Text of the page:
Croydon council prepares legal action against ex CEO over £430k payout

Owl can always dream!

(Councillors also agreed that evidence of alleged “misconduct, wrongdoing and failures” by previous senior leaders that led to its £1.6bn of “toxic” debt would be handed to the Met Police for investigation.)

A crisis-hit London town hall is preparing to take “unprecedented” legal action in a bid to claw back some of the £437k payoff its former chief executive received before the council was forced to declare bankruptcy.

Rachael Burford

Jo Negrini got the substantial payout when she was laid off as chief executive of Croydon Council in August 2020, just months before the local authority admitted it could not set a balanced budget and would need a Government bailout.

Since then it has issued three bankruptcy notices. Earlier this month the council signed-off a record 15 per cent council tax rise.

During a meeting on Thursday night–in what is thought to be a first for a British council–members backed instructing lawyers to recover as much of Ms Negrini’s payout “as is legally possible”.

Councillors also agreed that evidence of alleged “misconduct, wrongdoing and failures” by previous senior leaders that led to its £1.6bn of “toxic” debt would be handed to the Met Police for investigation.

This includes details of former cabinet members and their involvement in a botched refurbishment of Fairfield Halls, which was delayed and £37.5 million over budget.

Croydon’s Conservative Executive Mayor Jason Perry said he will write to Levelling Up Secretary Michael Gove asking him to “urgently review councils’ powers to hold individuals to account for catastrophic failures in governance”.

The Committee on Standards in Public Life, the House of Commons Select Committee on Local Government and the Chartered Institute of Public Finance and Accountancy (CIPFA) are also being asked to scrutinse the proposals.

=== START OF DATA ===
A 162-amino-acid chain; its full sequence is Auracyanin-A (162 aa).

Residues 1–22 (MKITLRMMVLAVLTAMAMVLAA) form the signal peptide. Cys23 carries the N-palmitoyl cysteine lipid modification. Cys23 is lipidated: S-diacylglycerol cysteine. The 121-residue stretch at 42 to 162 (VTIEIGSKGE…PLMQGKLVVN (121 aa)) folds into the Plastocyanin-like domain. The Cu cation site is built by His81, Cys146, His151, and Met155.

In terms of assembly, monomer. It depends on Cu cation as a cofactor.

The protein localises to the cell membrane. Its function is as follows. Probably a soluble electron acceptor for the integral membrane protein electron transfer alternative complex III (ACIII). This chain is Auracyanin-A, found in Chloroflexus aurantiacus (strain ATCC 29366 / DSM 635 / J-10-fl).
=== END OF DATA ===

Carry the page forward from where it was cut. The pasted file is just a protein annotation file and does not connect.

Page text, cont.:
Mr Perry, who became leader of the council last May, said: “Like so many residents I feel angry about what has happened to my hometown.

“The scale and severity of the financial collapse is unprecedented and that is why we are recommending unprecedented steps.

“The council has £1.6bn toxic debt in total and has had to seek permission to borrow £369m from government.

“It is completely unacceptable that individuals who held positions of trust should escape the consequences of their misconduct. Nor should they be rewarded for their failures while our residents, businesses and partners continue to pay the price.

“I will also be making the case to government that councils must have greater powers to hold former officers and members to account for misconduct – without risking further costs to the taxpayer.

“This is something that I will be asking government to look at as a matter of urgency.”

During the meeting, current chief executive Katherine Kerswell added: “What has occurred at Croydon has clearly been very damaging to our finances and ability to perform our key public service functions and most importantly undermined public trust in this council.

“As such, the council’s current leadership are duty bound to ensure that those responsible for the situation are fairly and properly held to account.”

The Conservative’s won control of the council from Labour last year.

Several internal investigations have been published into its financial collapse since then.

The Penn report, published last month, found that the council was a “highly dysfunctional organisation” under the previous Labour administration with a small number of cabinet members making decisions without appropriate scrutiny.

Workers interviewed for the probe described Ms Negrini as having a “bullying style”, the report said.

“The decision to take this unprecedented action was fully supported by Croydon’s Labour councillors. We understand entirely the public’s desire to see former senior leaders at the council properly held to account,”  Croydon Labour Group said in a statement.

A source from the previous administration told the Standard that Ms Negrini had always appeared to be “engaged” in council business and “competent” .